This text deals with the identification of “the first physical results of a transition”, to ponder the future of visual art teaching in Africa, “The first aim of teaching in the visual arts in Africa should be the continuation and expansion of a strong folk tradition” – “Teaching would, in this way, act as research into discovering which traditions of a people remain when their environment changes” (p. 194). This approach incorporates a critical view of how European art was made academic in the 1950s (between the crisis of realisms and the systematisation of informal, expressionist, lyrical and geometrical abstractions), which accompanied the plural break away of the Cobra movement, interest in Art Brut and the search for “other figurations”, which were found with Pop Art (another popular and “low culture” option). In reality, this was all about discovering viable and innovative practices in Africa, in order for it to appear in the international context in its own right, like in the case of the personal work of a Georgina Beier or Pancho Guedes. The intuitive judgement, “the intuitive vision” which William Fagg spoke of, would be “virtually absent from modern art” – There is still time for Africans to save it” (quoted by Beinart, p. 200).
For Beinart, this was about finding the creative force found in the origins of traditional art; those recognised as an innate ability that was adapted to new circumstances and which appeared as a new folk art (different to tribal art), produced by anonymous artists for an urban proletariat, who find avenues for their creativity in new social needs and new environments (p. 187). “Any education in the visual arts in Africa needs to come to terms with the apparent dichotomy between the uses of traditional and new outside sources” (p. 194).
2, are part of the same sequence.The search for folk art (from cement sculptures to advertising hoardings), and mural paintings in particular, is a common interest among Beier, Guedes and Beinart. The attention given to the murals that were the result of the distribution of paints to cheer up the cane shacks (o Caniço) in Lourenço Marques when the Portuguese president visited in 1956, or the decoration of the Hotel Chuabo in Quelimane (a project of Arménio Losa’s, assisted and adapted by Arch. Figueirinhas, in 1962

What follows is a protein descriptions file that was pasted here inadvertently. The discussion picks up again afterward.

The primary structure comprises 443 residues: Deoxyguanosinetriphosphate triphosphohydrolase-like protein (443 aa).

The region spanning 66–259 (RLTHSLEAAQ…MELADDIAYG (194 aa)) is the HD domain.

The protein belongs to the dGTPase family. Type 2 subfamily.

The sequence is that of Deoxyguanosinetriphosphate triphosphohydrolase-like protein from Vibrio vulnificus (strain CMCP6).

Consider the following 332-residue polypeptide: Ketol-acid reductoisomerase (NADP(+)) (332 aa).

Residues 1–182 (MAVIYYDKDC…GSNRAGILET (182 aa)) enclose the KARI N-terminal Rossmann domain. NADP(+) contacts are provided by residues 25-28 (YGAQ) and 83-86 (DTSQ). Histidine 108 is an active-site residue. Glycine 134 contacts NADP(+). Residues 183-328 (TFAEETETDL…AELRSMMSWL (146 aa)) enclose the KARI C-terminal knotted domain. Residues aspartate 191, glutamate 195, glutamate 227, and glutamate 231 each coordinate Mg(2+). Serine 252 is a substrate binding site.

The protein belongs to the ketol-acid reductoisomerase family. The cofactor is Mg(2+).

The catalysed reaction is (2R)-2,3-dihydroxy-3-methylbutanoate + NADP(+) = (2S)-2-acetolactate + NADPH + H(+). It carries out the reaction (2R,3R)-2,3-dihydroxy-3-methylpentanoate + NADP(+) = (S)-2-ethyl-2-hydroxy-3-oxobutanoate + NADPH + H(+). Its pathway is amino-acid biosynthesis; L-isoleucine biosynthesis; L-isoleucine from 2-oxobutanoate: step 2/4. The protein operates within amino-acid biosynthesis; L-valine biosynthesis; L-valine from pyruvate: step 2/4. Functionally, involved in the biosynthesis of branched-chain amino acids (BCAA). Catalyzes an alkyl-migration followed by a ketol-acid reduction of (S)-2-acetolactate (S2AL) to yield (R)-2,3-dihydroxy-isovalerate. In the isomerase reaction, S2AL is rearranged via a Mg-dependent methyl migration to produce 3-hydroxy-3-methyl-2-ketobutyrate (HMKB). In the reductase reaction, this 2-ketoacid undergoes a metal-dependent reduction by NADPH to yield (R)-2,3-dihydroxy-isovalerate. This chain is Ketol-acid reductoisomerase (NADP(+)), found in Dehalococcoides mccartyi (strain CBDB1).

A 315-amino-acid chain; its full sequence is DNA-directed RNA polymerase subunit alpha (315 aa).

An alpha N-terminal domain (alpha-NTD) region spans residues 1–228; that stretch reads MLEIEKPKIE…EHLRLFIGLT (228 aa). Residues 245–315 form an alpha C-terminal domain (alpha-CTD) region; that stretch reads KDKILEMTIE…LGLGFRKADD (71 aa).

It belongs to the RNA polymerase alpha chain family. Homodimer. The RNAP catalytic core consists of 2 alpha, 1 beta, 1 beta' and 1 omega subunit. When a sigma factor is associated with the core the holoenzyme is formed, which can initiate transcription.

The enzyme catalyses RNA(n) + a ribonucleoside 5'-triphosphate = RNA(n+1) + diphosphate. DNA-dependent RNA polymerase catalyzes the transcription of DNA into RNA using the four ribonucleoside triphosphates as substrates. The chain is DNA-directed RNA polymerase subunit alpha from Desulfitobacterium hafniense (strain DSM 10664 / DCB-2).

Beinart said: “Another way of building bridges to allow the strength of a folk tradition to cross and adapt to new ideas and techniques can be seen in the work done by Amancio Guedes, a Portuguese architect and painter, with relatively untrained people in Mozambique. Guedes, who has been attracted by the spontaneous ability of these people, runs an architectural practice using only people whom he has trained himself. In his backyard works a woodcarver whom Guedes found working on a building site, a bricklayer who made murals, the painter Malangatana, servants who draw, and recently a needleworker who embroiders cloth. Guedes uses some of these people to work with him on his own projects, and the size and quality of the output not only says much for Guedes’ creative and inspirational powers, but shows that such teamwork can succeed and that studio technique can be an important educational method in Africa” (p. 194).
The other four summer schools that Beinart organised in various places after the experience of Lourenço Marques “were primarily held for practising artists and art teachers. Their purpose was to shock people out of their conventional attitudes”, said Ulli Beier in the 1968 book (p. 105). According to Beinart, the two 1961 “schools” in Lourenço Marques and Ibadan were geared towards students with a certain degree of training, and secondly, towards artists and art teachers, “although offering limited opportunity for experimentation, nevertheless provided valuable indications as to what could be done” (p. 195) “The aim of these schools was to create, for a short time, an environment of complete liberation and intense work, in which young people with different backgrounds and varying amounts of previous training could find personal solutions to set problems” (p. 196).
From There were a lot of people hovering around, in catalogue of “The Africas of Pancho Guedes”, ed. CML/Sextante, 2010.
- 1. ‘The independence decade of 1955-65 saw increased interaction among African Artists, especially within the continent. Several factors made these contacts possible, but the three most significant were the founding of art schools; the work of some expatriates; and the political and cultural awareness heightened by the apostles of Pan-Africanism, Pan-Arabism and Negritude”, Chika Okeke, ‘Modern African Art’ in “The Short Century: Independence and Liberation Movements in Africa 1945-1994’, 2001, p. 32. Later, the author repeats the version that Amâncio Guedes ‘organized informal workshops for young artists’ (p. 34). The same catalogue includes an important self-referential account by Ulli Beier, ‘A Moment of Hope: Cultural Developments in Nigeria before the First Military Coup’, pp. 45-49. See for an excellent first approach, Sidney Littlefield Kasfir, Contemporary African Art, Thames Hudson, 1999.
- 2. This and other cases are also mentioned by Jorge Dias and Margot Dias, in ‘A Arte Popular em Portugal, Ilhas Adjacentes e Ultramar’, ed. Verbo, Lisbon 1968 1975, pp. 153, 161.